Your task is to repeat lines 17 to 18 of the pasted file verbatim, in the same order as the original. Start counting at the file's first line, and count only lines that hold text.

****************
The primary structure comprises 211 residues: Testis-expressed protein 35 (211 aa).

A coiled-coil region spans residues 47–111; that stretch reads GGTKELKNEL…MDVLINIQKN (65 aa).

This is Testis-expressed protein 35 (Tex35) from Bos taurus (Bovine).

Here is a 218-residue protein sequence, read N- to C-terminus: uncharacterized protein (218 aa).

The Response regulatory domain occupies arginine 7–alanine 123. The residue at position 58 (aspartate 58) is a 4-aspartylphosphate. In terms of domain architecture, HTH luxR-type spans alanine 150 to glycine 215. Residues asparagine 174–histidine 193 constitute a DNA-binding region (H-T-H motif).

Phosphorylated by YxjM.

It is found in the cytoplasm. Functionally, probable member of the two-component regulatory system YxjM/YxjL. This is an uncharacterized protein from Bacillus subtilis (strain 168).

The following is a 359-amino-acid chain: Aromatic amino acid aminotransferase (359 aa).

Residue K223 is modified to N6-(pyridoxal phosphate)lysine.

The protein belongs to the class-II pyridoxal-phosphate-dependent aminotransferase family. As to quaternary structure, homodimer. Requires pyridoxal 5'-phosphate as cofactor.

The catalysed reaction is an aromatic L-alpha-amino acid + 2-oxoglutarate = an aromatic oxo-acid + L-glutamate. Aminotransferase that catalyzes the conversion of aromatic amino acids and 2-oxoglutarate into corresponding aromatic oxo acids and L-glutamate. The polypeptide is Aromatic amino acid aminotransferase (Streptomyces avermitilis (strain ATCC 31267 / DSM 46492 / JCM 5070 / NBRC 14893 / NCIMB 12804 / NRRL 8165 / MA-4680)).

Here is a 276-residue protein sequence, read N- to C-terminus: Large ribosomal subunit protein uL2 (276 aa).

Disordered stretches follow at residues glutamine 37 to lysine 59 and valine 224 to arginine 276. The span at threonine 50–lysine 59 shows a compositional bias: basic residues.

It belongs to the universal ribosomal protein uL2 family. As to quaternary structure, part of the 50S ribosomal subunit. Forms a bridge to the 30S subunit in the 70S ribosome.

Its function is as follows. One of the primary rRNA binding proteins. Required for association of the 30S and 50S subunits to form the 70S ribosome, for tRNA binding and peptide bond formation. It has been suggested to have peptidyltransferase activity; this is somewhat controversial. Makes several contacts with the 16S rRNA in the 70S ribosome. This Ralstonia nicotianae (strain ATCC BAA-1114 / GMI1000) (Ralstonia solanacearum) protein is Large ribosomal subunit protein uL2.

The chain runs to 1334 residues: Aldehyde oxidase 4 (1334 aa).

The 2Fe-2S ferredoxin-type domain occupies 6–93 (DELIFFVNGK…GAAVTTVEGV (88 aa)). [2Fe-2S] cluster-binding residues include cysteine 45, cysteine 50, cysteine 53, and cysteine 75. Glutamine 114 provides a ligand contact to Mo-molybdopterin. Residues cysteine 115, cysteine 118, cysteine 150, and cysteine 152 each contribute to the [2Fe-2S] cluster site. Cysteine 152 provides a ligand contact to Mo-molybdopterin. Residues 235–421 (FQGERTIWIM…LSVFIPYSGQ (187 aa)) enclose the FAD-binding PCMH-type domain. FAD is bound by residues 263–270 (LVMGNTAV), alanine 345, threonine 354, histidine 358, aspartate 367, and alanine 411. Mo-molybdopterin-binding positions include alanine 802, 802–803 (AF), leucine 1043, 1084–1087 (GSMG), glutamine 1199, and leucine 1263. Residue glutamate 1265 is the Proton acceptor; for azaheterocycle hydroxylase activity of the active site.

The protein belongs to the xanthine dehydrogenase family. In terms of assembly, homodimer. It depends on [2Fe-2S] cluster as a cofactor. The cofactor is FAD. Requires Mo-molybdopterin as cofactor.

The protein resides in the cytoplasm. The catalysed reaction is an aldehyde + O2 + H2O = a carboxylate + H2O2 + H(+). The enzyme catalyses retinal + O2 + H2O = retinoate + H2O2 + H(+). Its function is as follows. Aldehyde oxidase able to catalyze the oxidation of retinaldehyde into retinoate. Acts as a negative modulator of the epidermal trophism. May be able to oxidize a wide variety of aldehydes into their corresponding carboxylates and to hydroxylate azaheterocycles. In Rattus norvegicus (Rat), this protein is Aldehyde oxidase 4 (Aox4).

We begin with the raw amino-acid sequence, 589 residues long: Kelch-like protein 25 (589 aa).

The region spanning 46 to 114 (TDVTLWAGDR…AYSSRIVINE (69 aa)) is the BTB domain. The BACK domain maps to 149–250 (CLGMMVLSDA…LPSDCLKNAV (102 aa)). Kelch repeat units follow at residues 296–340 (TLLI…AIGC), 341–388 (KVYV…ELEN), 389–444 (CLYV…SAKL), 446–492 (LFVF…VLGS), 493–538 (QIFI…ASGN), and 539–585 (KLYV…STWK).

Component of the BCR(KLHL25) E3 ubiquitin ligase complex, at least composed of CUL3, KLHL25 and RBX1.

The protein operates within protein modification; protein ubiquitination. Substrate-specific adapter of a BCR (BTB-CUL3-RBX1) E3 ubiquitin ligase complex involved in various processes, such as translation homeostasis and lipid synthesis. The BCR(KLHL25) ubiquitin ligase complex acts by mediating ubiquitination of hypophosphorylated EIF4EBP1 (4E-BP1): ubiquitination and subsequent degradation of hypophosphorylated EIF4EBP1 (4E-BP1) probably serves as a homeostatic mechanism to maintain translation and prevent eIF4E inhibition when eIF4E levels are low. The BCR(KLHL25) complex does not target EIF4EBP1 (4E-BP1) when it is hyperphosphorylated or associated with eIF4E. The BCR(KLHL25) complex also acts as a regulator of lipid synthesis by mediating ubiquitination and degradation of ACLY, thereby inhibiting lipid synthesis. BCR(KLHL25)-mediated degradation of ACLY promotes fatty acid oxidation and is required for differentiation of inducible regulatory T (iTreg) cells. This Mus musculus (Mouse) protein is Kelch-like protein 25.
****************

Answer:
The 2Fe-2S ferredoxin-type domain occupies 6–93 (DELIFFVNGK…GAAVTTVEGV (88 aa)). [2Fe-2S] cluster-binding residues include cysteine 45, cysteine 50, cysteine 53, and cysteine 75. Glutamine 114 provides a ligand contact to Mo-molybdopterin. Residues cysteine 115, cysteine 118, cysteine 150, and cysteine 152 each contribute to the [2Fe-2S] cluster site. Cysteine 152 provides a ligand contact to Mo-molybdopterin. Residues 235–421 (FQGERTIWIM…LSVFIPYSGQ (187 aa)) enclose the FAD-binding PCMH-type domain. FAD is bound by residues 263–270 (LVMGNTAV), alanine 345, threonine 354, histidine 358, aspartate 367, and alanine 411. Mo-molybdopterin-binding positions include alanine 802, 802–803 (AF), leucine 1043, 1084–1087 (GSMG), glutamine 1199, and leucine 1263. Residue glutamate 1265 is the Proton acceptor; for azaheterocycle hydroxylase activity of the active site.

The protein belongs to the xanthine dehydrogenase family. In terms of assembly, homodimer. It depends on [2Fe-2S] cluster as a cofactor. The cofactor is FAD. Requires Mo-molybdopterin as cofactor.